Sennheiser is a company with a long legacy of producing incredible premium audio hardware. As someone who's spent a great deal of time recording and mixing audio, I was quite familiar with its core products, but admittedly was unaware of the company's venture into the gaming headset space until now.
After learning about Sennheiser's GSP gaming series, I was eager to see how the company fared in this hyper-competitive market. I've spent ample time with the GSP 300 gaming headset and here's what I found.
Clean sound and comfort
Bottom line: The Sennheiser GSP 300 is a solid gaming headset with natural-sounding audio. However, the cable setup is a mess, especially for console and mobile players, and the whole experience isn't anything special.
- Natural-sounding audio
- Closed acoustics offer great noise canceling
- Lightweight and comfortable
- Mute toggle built into mic arm
- Cable is a mess for console players
- Microphone produces too much mid-range
- Simple design may not be exciting to some
How is the sound quality?
|Compatibility||PC (Wired - 2x3.5mm) Consoles (Wired - 3.5mm) Mobile (Wired - 3.5mm)|
|Frequency Response||15Hz - 26kHz|
|Design||Over-Ear (Closed Acoustic)|
|Mic Frequency Response||10Hz - 15kHz|
|Connector Plugs||2 x 3.5 mm / 1 x 3.5 mm (PCV 05 Combo Audio Adaptor)|
|Headset Dimensions||224 x 240 x 110 mm|
For me, the most important factor when deciding on a new headset is sound quality. Sennheiser has consistently proven its expertise in this area by delivering high-quality drivers with high frequency response ranges and the GSP 300 gaming headset continues this tradition.
The closed acoustic design of the cushions delivers solid sound that's naturally isolated from external background noise. However, with a more natural sound than other gaming headsets on the market, I did feel that the extreme high-end and extreme low-end frequencies weren't as exciting as headsets like the HyperX Cloud II or SteelSeries Arctis 5.
In action games like Gears of War 5 or Modern Warfare, the presence of explosions or gun shots didn't quite have the same physical rumble I've grown accustomed to with other premium gaming headsets. However, audio clarity always remained intact, so the distortion that can be common with bass enhancement post-processing was never an issue for me with the GSP 300. The clear audio helped keep subtle sounds like footsteps present at all times, which ensured I could always hear when an enemy was trying to make a stealthy advance.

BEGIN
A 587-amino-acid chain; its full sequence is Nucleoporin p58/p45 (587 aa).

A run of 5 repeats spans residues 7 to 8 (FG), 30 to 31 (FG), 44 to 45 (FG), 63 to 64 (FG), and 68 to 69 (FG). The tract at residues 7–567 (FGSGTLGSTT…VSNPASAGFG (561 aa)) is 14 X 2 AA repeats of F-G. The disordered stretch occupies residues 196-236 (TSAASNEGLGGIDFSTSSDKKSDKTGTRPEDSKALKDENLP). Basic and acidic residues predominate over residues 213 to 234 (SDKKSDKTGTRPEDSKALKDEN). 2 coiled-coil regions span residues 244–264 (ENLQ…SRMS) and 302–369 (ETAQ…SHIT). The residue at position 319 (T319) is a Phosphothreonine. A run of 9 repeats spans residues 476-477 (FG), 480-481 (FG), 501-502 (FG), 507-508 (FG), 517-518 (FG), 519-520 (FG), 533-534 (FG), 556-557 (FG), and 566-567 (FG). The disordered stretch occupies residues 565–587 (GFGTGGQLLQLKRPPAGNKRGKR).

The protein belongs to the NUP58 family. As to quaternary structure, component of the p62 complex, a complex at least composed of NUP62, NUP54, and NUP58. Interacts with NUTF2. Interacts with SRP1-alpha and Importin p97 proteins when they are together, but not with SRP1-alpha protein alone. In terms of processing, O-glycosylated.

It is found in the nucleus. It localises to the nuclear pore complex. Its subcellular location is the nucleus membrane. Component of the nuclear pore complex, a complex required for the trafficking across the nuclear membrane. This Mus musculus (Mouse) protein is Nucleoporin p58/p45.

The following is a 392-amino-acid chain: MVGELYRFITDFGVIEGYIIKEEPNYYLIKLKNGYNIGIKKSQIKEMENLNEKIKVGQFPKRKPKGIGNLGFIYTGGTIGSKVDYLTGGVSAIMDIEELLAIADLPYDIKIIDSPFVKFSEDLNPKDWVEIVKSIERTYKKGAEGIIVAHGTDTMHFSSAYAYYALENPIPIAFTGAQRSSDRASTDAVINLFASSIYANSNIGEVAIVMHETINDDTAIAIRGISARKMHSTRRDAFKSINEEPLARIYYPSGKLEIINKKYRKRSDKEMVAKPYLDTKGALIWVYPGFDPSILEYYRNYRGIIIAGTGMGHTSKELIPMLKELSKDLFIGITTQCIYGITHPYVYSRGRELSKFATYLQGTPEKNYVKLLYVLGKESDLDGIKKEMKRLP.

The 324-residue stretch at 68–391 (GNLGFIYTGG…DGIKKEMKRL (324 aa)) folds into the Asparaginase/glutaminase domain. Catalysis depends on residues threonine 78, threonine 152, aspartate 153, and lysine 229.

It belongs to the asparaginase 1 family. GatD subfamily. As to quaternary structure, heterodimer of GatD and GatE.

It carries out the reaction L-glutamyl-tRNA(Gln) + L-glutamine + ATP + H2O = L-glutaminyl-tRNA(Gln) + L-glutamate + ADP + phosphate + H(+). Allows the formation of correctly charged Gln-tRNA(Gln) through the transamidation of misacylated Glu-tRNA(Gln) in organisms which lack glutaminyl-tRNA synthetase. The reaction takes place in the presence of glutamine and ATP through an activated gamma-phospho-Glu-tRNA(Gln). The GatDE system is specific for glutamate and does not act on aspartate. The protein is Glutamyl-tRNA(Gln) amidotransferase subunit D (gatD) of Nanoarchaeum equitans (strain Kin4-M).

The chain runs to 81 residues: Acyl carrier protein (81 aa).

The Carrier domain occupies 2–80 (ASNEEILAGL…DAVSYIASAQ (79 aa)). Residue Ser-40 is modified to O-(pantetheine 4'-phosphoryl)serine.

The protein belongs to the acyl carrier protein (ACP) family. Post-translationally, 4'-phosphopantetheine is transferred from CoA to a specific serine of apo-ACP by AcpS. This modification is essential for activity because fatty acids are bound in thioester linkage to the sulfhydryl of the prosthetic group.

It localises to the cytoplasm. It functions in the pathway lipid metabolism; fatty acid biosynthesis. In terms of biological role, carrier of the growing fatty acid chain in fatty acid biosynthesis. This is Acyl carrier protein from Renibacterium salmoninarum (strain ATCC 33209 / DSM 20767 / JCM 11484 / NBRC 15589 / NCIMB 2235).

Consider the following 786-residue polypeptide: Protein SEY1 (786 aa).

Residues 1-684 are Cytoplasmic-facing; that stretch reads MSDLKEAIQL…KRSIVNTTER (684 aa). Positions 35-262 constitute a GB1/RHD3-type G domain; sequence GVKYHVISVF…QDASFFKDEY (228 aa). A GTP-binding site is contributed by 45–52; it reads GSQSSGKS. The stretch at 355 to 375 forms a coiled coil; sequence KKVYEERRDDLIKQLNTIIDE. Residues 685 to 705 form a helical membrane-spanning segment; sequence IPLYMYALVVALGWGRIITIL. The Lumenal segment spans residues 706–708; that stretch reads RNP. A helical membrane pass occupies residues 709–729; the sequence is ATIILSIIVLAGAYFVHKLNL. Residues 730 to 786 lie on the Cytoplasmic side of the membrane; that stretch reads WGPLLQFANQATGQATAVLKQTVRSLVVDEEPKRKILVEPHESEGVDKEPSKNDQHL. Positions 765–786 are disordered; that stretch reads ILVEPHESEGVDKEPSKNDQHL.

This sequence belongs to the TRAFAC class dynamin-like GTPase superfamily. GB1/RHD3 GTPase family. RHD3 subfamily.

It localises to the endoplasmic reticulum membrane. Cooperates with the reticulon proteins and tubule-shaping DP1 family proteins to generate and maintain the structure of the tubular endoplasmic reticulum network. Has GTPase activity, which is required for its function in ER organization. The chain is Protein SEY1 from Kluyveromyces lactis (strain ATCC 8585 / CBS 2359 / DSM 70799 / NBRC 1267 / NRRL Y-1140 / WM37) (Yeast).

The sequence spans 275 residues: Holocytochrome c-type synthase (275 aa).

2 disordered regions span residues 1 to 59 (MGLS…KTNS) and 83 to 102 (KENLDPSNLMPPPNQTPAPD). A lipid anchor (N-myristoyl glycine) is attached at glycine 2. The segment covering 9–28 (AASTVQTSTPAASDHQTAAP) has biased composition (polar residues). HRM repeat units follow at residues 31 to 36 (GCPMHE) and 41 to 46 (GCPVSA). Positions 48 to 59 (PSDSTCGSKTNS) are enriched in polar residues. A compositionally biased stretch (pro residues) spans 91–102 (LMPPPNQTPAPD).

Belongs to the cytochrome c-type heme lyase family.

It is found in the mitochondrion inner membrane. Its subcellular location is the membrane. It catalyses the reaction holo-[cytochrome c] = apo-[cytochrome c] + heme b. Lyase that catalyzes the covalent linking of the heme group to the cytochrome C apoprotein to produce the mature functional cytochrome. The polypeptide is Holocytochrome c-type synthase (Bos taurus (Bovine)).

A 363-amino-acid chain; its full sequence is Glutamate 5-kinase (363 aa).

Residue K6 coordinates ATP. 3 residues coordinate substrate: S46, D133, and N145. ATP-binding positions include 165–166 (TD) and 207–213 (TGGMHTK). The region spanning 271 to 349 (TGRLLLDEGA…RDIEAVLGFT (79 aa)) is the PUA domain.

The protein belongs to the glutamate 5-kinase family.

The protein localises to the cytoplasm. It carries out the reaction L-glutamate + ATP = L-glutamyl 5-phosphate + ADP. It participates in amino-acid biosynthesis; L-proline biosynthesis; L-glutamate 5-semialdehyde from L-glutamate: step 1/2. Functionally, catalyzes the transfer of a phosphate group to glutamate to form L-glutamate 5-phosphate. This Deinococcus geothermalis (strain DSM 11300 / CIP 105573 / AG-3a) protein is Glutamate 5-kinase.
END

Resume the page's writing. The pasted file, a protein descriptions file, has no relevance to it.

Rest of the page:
How is the microphone quality?
My expectations concerning microphone quality with gaming headsets is often minimal. While I've been pleasantly surprised by impressive mics in the past, the included arm microphone of the GSP 300 is nothing to write home about. It's not terrible by any means, but the aggressive mid-range response leaves a lot to be desired.
In game, my co-op partners could clearly hear my voice and distinguish my commands, so you won't have to worry about the microphone quality interferring with your gaming sessions, but I wouldn't attempt to record anything.
However, there are some neat features. Lifting the arm mutes the microphone and there's a volume control knob on the right side of the headset, although these features could have been easily incorporated into the cable.
How does the headset look and feel?
The GSP 300 manages to strike a great balance between overall build quality and product weight. Often times gaming headsets are massive and cumbersome to wear, so it was refreshing to see a more studio-inspired design applied to the GSP 300. Fans of minimalism will appreciate the simplicity of the frame, but folks looking for something more adventurous or with more typical gaming features like RGB lights and accents might be disappointed by the rather benign aesthetic.
The biggest design flaw of this headset lies in the confusing and messy cable solution. While the 8-foot cord might be a nice option for folks who primarily play on PC, it became sort of a mess when using it with my Xbox One controller. It also requires a bulky 2x3.5mm adapter to use a standard single 3.5mm headset jack, which in this day and age is just an odd choice.
Some players may be able to look past these relatively minor complaints, but it was impossible for me to ignore the cable snake every time I tried using the headset with a controller or my phone.
Is the GSP 300 comfortable to wear?
Comfort is another critical factor when making a headset purchase, as they are often worn for hours at a time. With memory foam ear cushions and soft padding for the top of your head, the GSP 300 remains comfortable even during extended gaming sessions.
While I don't wear glasses, I do recognize this is a major concern for a lot of players, so to see if it passed the glasses test, I wore some non-prescription frames while using the headset. I'm happy to report that even after hours of use with glasses on, the headset experience remained enjoyable.
Should you buy the Sennheiser GSP 300?
Overall, Sennheiser delivers a solid gaming headset with the GSP 300. The natural-sounding audio and lightweight frame make this a great option for folks who want simple design and clean sound. As it currently stands, I would definitely recommend this as a great option for PC players and console players willing to overlook the lengthy cable and clunky 2x3.5mm adapter.
At an estimated retail price of about $99, there is definitely some stiff competition from brands like HyperX and SteelSeries, but if you're looking for a decent headset without any cliché gamer gimmicks, the GSP 300 is worth some consideration.
Lightweight, sleek design
Natural sound and pillowy comfort
The tight, lightweight frame of this headset delivers clear sound and long-lasting comfort. It's great for players with a penchant for minimalism.
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